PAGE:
- Eylem Altuntas (MARCS at WSU)
- Catherine T Best (MARCS Institute, Western Sydney University, Australia)
- Xi Jia Zhou (Stanford)
- Brendan Hancock (Queen’s University)
- Carlin Bannister (University of British Columbia)
- Allena McComas (University of California, San Diego)
- Talia Papa (University of British Columbia)
- Emily Marks (Uniersity of British Columbia)
- Toby Mintz (University of Southern California)
- Jazlyn Armendariz (California State University, Northridge)
- Melissa Santos (Stanford University)
- Karen Smith (University of Wisconsin-Madison)
- Lillian Xu (University of Wisconsin-Madison)
- Ariel Starr (University of Washington)
- Taylor Petersen (University of Washington)
- Isabella Duan (Stanford University)
- Aarthi Popat (Stanford University)
- Jamie Jirout (University of Virginia)
- Cynthia Lukyanenko (George Mason University)
- Franchesca Quintero (University of California, Davis)
- Madison Buntrock (University of Maryland, College Park)
- Katie Schuler (University of Pennsylvania)
- Emily Fourie (University of California, Davis)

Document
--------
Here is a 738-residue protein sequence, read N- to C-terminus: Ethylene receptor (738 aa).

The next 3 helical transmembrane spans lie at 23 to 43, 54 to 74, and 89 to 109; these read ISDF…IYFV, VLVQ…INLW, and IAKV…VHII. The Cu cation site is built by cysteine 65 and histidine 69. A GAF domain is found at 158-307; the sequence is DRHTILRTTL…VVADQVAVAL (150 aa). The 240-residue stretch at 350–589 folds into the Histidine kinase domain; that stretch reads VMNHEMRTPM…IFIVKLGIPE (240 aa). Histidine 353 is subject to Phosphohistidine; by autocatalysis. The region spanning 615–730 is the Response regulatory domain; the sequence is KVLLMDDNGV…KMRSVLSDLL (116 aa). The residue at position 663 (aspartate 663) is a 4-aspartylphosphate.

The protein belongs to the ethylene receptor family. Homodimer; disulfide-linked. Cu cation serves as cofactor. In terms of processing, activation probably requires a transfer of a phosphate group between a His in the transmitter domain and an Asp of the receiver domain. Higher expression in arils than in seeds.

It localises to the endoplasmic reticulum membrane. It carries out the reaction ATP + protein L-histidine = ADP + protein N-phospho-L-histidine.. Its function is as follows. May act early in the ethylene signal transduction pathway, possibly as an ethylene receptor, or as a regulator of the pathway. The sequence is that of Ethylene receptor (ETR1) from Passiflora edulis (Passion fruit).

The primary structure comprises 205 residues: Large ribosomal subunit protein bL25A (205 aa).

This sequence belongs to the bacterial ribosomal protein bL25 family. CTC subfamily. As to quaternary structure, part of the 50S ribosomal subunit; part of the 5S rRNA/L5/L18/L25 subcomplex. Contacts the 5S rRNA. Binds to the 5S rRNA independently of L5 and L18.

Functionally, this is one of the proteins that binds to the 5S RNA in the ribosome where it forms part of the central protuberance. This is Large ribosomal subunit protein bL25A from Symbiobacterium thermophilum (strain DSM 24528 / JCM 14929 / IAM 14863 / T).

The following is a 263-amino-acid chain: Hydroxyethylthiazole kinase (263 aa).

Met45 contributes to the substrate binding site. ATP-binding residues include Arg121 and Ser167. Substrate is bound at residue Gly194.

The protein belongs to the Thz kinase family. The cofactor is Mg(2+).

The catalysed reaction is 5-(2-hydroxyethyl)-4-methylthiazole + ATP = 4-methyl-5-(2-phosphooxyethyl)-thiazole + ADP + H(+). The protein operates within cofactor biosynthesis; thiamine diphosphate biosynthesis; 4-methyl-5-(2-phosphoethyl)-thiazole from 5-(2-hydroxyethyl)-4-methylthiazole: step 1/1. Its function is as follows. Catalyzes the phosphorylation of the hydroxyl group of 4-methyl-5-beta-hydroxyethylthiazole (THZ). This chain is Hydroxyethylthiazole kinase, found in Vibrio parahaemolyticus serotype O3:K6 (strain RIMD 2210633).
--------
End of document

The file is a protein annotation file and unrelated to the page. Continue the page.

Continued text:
- Sarra Al-Zayer (Cornell University)
- Mary Eng (Cornell University)
- Elizabeth Swanson (Stanford University)
- Peppy Winchel (University of Virginia)
- Kaitlin Lawler (University of Texas at Dallas)
- Shoronda Matthews (University of Virginia)
- Yi Lin (New York University)
- Ariel Mathis (University of Pennsylvania)
- Sav Nijeboer (University of British Columbia
- Michelle Miller (University of Virginia)
- Iris Zhong (Smith College)
- Vanessa Mak (University of British Columbia)
- Sarvenaz Oloomi (University of British Columbia)
- Ania Alberski (University of Pennsylvania)
- Jenna Croteau (Smith College)
- Madison Chew (University of California, San Diego)
- Claudia Lam (University of British Columbia)
- Stephanie De Anda (University of Oregon)
- Mariam Habib (Rutgers University)
- Rosalva Mejia (University of California, Los Angeles)
- Jinyoung Jo (University of California, Los Angeles)
- Anika Brahmbhatt (Boston University)
- Hironori Katsuda (University of California, Los Angeles)